In Saturday’s post I rhymed Mainz with rains which is phonetically incorrect. It’s actually pronounced more like “mines”. Rookie tourist mistake. 🙂 I tried posting this yesterday (Sunday) but lost internet. So I apologize in advance but I’m too lazy to correct all of the tense – I’m posting this a day late.
This morning I tried to be a big girl and find my way to the train station alone to meet up with Lisa, Mike and Lisa’s friend Anke to visit the Domaine du Steinberg or as we have been calling it “Steinberg Winery”. That was a fail. There were a couple of levels of confusion one of which was that I went to the wrong train station and therefore was unable to locate the train they were on. I threw in the towel on making it to the winery and instead explored the more historic parts of Mainz that we didn’t get to yesterday.
I’m a bit challenged blogging on my phone so I’ll try to be as historically accurate here as possible but I may be wrong about some things and am not gonna fact check myself so yeah, grain of salt.
It’s hard to spend time in Germany without facing some of the brutally depressing realities of what happened here before, during and after world war two. Thousands/millions of lives lost and historically significant places obliterated. I spent some time this morning in the ruins of a St. Christopher’s cathedral that has been turned in to a memorial to those who lost their lives here. We had a far less depressing afternoon visiting the Gutenberg Museum and learning about the invention of printing press and history of book binding.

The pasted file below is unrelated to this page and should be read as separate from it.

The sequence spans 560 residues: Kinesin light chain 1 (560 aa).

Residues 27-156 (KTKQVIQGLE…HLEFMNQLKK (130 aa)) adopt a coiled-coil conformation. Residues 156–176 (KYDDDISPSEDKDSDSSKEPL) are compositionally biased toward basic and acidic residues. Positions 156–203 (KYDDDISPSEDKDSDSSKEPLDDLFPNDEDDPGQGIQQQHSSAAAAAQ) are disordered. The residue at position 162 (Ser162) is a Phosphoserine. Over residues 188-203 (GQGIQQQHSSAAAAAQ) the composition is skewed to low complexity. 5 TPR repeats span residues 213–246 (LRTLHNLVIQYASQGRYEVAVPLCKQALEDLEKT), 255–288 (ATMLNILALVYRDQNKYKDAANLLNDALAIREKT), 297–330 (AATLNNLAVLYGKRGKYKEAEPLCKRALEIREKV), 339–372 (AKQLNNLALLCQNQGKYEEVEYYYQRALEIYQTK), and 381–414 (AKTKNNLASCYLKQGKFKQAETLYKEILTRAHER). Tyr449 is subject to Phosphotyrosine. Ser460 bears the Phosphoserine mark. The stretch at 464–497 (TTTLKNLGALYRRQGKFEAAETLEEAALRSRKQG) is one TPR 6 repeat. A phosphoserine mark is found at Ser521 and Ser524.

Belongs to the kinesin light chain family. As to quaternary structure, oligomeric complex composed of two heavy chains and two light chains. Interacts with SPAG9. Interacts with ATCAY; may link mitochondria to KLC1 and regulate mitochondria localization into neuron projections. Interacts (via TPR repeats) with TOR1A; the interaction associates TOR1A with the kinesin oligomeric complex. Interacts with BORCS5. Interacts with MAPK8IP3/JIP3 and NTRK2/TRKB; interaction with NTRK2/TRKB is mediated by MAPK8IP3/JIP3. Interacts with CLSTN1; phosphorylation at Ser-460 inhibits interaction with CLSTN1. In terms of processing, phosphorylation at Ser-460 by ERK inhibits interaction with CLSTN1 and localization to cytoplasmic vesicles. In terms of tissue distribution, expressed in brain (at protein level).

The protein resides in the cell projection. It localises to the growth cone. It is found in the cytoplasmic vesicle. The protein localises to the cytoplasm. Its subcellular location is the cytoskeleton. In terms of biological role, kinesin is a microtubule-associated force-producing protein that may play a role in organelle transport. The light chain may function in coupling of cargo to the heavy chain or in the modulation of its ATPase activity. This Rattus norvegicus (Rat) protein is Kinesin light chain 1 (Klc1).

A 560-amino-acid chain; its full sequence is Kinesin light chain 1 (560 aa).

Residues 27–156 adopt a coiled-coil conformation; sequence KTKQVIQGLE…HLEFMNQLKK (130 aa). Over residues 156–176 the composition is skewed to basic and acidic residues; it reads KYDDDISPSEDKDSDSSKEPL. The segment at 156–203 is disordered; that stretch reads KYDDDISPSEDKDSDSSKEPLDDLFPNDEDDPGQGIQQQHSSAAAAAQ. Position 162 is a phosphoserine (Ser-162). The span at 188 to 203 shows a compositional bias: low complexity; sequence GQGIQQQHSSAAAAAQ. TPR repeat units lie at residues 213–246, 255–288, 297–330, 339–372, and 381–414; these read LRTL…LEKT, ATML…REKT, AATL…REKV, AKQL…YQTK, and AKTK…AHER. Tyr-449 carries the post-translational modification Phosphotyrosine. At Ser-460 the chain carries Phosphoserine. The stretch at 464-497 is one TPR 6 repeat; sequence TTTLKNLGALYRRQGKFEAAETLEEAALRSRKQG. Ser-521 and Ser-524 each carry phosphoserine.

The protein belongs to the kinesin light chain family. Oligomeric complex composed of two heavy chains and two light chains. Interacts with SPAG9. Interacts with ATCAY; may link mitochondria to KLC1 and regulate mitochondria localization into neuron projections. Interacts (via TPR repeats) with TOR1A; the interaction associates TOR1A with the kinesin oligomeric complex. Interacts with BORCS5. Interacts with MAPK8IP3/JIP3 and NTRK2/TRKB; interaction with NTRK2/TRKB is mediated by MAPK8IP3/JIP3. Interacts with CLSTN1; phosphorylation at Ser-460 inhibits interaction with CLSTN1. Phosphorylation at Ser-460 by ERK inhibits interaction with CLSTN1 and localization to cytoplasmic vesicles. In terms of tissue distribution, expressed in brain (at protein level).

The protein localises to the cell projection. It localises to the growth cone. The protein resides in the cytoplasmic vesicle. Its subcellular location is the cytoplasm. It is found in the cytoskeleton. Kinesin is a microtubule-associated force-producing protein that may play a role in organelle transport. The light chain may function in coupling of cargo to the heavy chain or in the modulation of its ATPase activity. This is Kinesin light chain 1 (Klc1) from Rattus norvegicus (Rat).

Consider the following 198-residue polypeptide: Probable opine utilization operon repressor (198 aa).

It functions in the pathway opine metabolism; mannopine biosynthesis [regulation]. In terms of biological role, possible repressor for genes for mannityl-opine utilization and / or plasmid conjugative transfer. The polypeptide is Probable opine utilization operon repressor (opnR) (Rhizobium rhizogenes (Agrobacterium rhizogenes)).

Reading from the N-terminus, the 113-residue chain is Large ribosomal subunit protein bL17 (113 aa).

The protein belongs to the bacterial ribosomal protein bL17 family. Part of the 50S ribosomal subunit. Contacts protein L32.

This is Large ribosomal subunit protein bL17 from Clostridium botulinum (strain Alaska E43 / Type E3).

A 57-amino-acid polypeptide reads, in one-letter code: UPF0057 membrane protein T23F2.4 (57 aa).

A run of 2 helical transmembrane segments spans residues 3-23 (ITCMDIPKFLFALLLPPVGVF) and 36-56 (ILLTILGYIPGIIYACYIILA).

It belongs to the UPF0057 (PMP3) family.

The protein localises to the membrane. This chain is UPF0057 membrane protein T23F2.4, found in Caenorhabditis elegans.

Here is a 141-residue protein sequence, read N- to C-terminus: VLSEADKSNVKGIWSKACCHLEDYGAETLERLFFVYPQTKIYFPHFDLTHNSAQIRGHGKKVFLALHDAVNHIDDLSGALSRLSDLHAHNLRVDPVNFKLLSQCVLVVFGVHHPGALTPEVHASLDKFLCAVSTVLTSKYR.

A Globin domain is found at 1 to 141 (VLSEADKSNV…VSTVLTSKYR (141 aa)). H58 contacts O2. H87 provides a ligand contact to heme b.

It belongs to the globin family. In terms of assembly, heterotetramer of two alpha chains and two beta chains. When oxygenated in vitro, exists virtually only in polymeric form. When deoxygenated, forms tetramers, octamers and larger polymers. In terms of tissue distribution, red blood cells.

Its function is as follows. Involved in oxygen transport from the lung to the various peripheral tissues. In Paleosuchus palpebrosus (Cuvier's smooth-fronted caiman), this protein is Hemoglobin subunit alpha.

When Hitler came to power, thousands of people took to the streets of Mainz to protest. What had been a strong and growing Jewish population of more than 2000 attending two temples was dwindled down to just 60 survivors when the war was over. The city was bombed by the Royal army and was quite literally left in rubble. Structures cathedrals dating back to Roman times were completely destroyed. At the end of the war, 1.5 million cubic meters of rubble covered the city and everyone aged 14-60 was asked to volunteer in cleaning it up.
2 thoughts on “What’s Mainz is yours”
Your blog is giving me quite the education and making me want to visit Germany while I still can. You should have been a writer,by the way. There is so much voice in your writing that I can feel your emotion. It’s time to begin that novel, Mae.
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You are so kind, I am glad you are enjoying the blog! We have really enjoyed our time in Germany, I hope you can make it here soon 🤗